The first Monday in April is always the most bittersweet day on the sports calendar for me. On the one hand, there's the NCAA National Championship Game, which means that after tonight we'll have to mothball college basketball all the way until November. Since Illinois (and the rest of the Big Ten, for that matter) failed to get to the second weekend of the NCAA Tournament, this period off is going to seem extra-long. It also doesn't help that after the ousting of George Mason, this NCAA Final has almost no buzz going for it. Anyway, I always harken back to the oldest adage in sports that defense wins championships. In this case, the formerly high-flying UCLA has morphed into a bruising Big Ten/Big East-type team with suffocating defense. Florida has the athletic advantage, but I believe that the Bruins' D will slow the game down similar to their regional final game against the super-athletic Memphis team. It will be an close and ugly victory for UCLA. Honestly, I'm just waiting for the "One Shining Moment" montage, which is the ultimate capper to any sports season (although I didn't see last year's rendition since I was being talked off the ledge after having my heart crushed in the Illini loss).
On the other hand, it's Opening Day in baseball and the White Sox have begun their World Series title defense. I didn't stay up until 2 am to watch the end of last night's Sox opener, but it's great to see Jim Thome's hot bat in spring training carry over into the regular season. This is probably the most excited I've ever been for the start of baseball season. For my entire lifetime as well as the lifetimes of several generations of Chicagoans, the White Sox have come out of every offseason with tons of questions marks following a disappointing season. However, the Sox erased all of those years of misery with their stunning World Series run last season and an offseason that strengthened the team even more. I don't take much pleasure in how the Sox have become the dominant favorite to win the World Series again this year (I want to avoid the Sports Illustrated jinx at all costs), but it's a whole lot better than going through the motions of a 162-game season without anything on the line.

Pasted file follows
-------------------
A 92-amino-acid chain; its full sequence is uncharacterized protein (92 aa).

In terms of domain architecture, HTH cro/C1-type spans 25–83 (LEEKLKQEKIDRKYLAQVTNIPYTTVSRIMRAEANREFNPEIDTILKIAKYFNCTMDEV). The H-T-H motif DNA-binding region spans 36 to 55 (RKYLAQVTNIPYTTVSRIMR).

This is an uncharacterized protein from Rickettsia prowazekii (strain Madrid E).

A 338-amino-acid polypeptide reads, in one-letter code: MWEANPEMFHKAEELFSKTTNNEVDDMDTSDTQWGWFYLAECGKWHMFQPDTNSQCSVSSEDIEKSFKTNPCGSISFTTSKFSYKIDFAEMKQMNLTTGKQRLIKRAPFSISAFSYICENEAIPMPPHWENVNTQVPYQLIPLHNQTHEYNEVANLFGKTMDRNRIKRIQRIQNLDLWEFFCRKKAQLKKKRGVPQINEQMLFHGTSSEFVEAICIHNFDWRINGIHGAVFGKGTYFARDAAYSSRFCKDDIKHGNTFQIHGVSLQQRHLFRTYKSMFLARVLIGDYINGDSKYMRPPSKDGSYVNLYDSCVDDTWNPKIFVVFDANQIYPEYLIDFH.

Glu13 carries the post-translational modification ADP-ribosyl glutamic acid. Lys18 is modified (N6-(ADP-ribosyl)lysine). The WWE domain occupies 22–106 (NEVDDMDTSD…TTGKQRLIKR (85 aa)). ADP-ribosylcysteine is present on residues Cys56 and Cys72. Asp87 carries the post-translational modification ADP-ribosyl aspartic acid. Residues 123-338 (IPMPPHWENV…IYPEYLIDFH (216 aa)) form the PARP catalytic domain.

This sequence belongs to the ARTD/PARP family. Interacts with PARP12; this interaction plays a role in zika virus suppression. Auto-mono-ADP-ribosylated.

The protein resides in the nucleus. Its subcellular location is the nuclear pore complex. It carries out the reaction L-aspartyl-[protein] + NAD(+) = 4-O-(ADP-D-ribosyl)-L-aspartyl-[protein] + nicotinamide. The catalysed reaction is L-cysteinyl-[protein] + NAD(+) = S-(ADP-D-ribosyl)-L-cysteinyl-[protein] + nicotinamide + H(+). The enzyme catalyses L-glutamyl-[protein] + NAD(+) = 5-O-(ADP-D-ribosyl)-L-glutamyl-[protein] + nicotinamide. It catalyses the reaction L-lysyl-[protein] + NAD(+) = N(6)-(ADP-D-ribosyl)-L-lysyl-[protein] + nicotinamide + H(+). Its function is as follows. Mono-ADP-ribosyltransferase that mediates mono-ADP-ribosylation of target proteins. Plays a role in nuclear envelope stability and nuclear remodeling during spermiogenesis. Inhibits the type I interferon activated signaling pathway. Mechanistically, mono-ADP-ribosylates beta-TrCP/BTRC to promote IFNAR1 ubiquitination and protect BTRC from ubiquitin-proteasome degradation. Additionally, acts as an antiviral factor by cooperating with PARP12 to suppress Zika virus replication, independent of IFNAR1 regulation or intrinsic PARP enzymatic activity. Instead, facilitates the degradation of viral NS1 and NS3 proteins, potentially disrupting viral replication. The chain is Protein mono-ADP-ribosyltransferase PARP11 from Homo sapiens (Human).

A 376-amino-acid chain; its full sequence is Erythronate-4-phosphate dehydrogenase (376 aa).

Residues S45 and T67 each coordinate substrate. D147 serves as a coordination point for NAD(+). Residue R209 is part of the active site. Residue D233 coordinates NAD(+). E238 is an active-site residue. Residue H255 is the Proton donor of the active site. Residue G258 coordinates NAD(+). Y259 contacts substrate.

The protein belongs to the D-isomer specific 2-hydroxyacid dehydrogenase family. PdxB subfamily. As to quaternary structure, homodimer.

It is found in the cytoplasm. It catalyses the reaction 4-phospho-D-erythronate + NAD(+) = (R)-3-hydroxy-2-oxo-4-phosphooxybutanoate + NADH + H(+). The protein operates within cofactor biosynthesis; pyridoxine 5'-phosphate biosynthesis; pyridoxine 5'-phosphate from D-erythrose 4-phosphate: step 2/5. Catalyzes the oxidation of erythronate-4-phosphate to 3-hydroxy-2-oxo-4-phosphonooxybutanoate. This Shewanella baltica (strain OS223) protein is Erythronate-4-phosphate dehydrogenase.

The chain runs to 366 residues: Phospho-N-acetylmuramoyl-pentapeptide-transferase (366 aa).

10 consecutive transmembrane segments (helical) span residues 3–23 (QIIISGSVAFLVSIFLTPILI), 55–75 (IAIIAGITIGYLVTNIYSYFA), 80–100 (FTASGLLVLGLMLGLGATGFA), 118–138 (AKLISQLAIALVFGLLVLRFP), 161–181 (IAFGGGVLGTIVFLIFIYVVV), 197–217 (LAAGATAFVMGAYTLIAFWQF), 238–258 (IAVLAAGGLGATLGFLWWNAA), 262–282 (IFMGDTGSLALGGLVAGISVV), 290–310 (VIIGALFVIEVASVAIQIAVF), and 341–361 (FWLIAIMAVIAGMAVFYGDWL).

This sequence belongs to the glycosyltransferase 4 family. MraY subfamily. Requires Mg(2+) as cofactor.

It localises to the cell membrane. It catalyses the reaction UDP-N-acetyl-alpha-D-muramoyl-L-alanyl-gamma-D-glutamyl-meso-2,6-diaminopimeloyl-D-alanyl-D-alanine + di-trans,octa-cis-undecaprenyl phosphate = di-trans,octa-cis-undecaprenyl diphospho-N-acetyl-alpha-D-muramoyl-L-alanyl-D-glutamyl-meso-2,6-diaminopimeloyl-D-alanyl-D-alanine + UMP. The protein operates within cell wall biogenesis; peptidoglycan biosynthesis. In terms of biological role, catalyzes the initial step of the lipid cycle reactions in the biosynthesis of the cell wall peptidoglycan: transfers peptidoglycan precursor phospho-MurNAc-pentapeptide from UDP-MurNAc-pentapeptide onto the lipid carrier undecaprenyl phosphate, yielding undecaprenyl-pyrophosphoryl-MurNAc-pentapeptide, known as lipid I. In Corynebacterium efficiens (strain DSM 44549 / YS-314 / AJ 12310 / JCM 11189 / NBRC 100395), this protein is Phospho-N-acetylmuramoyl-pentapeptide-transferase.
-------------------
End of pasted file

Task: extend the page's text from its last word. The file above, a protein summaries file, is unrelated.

Picking only one of baseball, basketball, or football as my favorite sport is pretty much impossible – that would be like asking a father to pick one of his three kids as his favorite. Every one of those sports has aspects that I love (my wife notes that I always have a sport to watch with deep interest, so my complaints about one of the seasons ending falls on deaf ears). Suffice to say, saying goodbye to basketball (I'm not counting the Bulls here since even if they make the NBA playoffs, they're practically guaranteed to be swept by the Pistons – I won't have much more interest in the NBA after that occurs) while saying hello to baseball makes this a day of mixed emotions.